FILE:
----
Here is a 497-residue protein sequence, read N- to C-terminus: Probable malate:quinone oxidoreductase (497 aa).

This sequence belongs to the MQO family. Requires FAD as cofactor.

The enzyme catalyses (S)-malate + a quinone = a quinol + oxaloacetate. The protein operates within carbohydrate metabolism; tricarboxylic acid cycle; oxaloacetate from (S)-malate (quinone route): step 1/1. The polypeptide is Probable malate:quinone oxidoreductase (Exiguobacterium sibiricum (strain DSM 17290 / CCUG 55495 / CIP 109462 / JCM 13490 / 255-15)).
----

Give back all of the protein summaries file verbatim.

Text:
Here is a 497-residue protein sequence, read N- to C-terminus: Probable malate:quinone oxidoreductase (497 aa).

This sequence belongs to the MQO family. Requires FAD as cofactor.

The enzyme catalyses (S)-malate + a quinone = a quinol + oxaloacetate. The protein operates within carbohydrate metabolism; tricarboxylic acid cycle; oxaloacetate from (S)-malate (quinone route): step 1/1. The polypeptide is Probable malate:quinone oxidoreductase (Exiguobacterium sibiricum (strain DSM 17290 / CCUG 55495 / CIP 109462 / JCM 13490 / 255-15)).